Mat Johnson’s Pym had been on my list ever since I read Edgar Allan Poe’s bizarre novel The Narrative of Arthur Gordon Pym of Nantucket, a shambling travelogue about an Antarctic expedition that encounters a cartoonish tribe of black people. The protagonist of Johnson’s Pym, a modern-day professor of African-American studies named Chris Jaynes, uncovers evidence that Poe’s story was fact not fiction; there actually is a lost civilization hidden in the Antarctic. His pursuit of the truth becomes a charming, witty, satirical, provocative meditation on the relevance and irrelevance of race. Jaynes interacts with a hilarious array of stereotypes ranging from a hip-hop theorist to an old-school Black Power advocate to a group of “super ice honkies.” Best not to say much more lest I spoil a novel that revels in the unexpected. But anyone curious about what would happen if a band of intrepid African Americans stumbled across a Thomas Kinkaid-like painter who lives in a giant ice dome should check out Pym.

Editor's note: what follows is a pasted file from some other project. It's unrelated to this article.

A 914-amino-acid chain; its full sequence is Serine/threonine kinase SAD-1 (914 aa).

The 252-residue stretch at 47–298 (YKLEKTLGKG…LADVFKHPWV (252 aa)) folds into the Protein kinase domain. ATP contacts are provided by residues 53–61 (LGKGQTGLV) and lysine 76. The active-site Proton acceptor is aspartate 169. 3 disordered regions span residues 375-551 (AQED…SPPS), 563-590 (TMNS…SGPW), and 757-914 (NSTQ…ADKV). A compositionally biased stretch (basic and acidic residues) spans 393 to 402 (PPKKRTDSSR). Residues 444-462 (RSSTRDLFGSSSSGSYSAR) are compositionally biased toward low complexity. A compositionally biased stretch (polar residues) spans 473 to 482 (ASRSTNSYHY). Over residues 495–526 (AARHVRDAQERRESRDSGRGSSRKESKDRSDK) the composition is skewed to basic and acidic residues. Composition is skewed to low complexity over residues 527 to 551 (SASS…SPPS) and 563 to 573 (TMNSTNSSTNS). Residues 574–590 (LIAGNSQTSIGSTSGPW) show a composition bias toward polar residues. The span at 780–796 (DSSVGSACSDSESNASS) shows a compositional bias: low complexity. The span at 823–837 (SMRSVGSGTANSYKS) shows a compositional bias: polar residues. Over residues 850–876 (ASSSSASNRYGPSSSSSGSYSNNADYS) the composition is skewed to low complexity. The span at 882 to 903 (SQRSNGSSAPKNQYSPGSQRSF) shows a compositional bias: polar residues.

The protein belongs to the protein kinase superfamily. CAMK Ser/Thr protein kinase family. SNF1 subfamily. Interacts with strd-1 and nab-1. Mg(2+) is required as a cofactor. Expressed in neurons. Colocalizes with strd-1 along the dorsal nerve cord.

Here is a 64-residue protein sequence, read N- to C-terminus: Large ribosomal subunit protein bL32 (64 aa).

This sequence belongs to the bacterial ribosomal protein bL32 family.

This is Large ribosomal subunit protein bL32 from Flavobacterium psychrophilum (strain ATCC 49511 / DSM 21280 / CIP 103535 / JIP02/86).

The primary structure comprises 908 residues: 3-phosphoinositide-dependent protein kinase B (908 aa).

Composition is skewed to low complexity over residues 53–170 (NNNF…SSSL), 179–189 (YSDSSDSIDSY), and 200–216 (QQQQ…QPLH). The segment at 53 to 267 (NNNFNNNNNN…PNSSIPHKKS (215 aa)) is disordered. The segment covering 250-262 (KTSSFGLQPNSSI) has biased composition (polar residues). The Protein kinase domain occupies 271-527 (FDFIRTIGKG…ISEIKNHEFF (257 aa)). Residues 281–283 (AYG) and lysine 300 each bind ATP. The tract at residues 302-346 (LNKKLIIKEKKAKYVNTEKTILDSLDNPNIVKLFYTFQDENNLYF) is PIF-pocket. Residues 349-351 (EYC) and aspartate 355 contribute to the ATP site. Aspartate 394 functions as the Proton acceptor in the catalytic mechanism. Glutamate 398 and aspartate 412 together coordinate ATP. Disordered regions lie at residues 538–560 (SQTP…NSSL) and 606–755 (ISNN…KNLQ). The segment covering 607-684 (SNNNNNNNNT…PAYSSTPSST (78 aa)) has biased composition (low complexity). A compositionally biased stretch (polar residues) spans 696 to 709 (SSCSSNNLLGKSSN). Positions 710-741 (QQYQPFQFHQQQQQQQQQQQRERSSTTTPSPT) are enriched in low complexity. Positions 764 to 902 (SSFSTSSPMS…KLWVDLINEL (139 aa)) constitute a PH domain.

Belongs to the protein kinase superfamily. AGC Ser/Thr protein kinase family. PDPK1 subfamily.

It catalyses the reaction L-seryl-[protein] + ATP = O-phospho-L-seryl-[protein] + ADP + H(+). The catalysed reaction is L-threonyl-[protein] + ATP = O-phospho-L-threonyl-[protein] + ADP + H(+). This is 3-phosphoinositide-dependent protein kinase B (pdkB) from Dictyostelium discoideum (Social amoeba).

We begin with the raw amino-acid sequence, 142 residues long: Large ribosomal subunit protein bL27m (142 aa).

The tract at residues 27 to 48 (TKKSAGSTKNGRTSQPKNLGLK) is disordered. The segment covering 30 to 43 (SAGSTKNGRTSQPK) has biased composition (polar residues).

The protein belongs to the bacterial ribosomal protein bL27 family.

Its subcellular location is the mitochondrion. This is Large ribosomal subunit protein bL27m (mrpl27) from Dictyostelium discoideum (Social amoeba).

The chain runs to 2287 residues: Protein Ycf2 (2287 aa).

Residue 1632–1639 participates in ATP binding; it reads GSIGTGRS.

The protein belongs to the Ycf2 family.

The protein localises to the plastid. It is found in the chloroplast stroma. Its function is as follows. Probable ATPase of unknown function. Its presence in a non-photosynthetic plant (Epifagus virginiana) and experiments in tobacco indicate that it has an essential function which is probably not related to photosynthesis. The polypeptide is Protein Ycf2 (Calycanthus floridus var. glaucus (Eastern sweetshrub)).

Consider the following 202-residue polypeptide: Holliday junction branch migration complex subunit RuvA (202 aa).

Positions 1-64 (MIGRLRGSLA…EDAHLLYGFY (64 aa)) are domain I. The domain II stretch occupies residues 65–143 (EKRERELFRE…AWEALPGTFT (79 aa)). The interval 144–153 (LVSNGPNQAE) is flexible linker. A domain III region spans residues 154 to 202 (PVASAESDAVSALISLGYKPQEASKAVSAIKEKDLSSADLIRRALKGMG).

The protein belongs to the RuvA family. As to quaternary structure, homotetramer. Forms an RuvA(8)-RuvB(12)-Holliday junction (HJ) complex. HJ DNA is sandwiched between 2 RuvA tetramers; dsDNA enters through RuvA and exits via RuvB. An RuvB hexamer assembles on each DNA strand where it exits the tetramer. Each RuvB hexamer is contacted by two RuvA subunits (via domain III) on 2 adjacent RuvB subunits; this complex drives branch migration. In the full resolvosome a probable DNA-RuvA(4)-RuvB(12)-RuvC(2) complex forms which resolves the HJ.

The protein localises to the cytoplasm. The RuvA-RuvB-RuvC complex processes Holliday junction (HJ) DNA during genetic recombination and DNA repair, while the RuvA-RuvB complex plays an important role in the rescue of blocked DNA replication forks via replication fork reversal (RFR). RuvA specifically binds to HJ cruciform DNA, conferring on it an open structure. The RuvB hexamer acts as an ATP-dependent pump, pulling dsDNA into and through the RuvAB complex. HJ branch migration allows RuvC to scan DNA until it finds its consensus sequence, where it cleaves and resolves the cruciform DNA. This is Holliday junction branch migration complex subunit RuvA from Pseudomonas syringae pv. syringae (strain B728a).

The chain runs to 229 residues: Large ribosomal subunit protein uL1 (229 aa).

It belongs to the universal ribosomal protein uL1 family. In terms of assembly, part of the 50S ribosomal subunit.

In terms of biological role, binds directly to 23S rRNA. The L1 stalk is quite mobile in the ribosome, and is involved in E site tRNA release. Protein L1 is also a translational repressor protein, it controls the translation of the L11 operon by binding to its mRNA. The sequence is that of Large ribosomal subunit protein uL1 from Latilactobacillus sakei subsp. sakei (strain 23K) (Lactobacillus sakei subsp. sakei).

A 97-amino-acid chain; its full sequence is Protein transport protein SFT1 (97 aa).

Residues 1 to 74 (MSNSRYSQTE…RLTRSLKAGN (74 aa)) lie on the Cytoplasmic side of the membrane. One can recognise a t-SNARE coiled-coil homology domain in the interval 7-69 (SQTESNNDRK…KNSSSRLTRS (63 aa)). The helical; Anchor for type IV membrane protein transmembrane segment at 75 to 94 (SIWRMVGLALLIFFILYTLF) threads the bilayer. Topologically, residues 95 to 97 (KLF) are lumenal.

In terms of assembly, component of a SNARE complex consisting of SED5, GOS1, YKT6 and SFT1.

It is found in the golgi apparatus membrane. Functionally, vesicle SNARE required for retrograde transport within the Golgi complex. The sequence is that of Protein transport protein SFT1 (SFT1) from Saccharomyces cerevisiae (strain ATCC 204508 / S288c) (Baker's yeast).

My wife kept raving about a book called Underground Airlines. I patiently (probably patronizingly) told her it was called Underground Railroad, Colson Whitehead’s National Book Award-winning novel. I was wrong. Ben Winters’s Underground Airlines is set in a familiar world of cars and computers and cell phones, but with a twist: The United States never fought the Civil War, and slavery still exists in the Deep South.

Victor is an African-American bounty hunter who returns fugitive slaves to their owners. His self-acknowledged hypocrisy – maintaining his own freedom by denying it to others – becomes the central paradox driving the narrative. In less adept hands the theme could become trite: No one is free so long as anyone is deprived of their rights. But Winters creates a complex, nuanced environment that leaves space for the reader to empathize with multiple perspectives while fully grasping the horror of a modern-day, industrialized form of chattel slavery.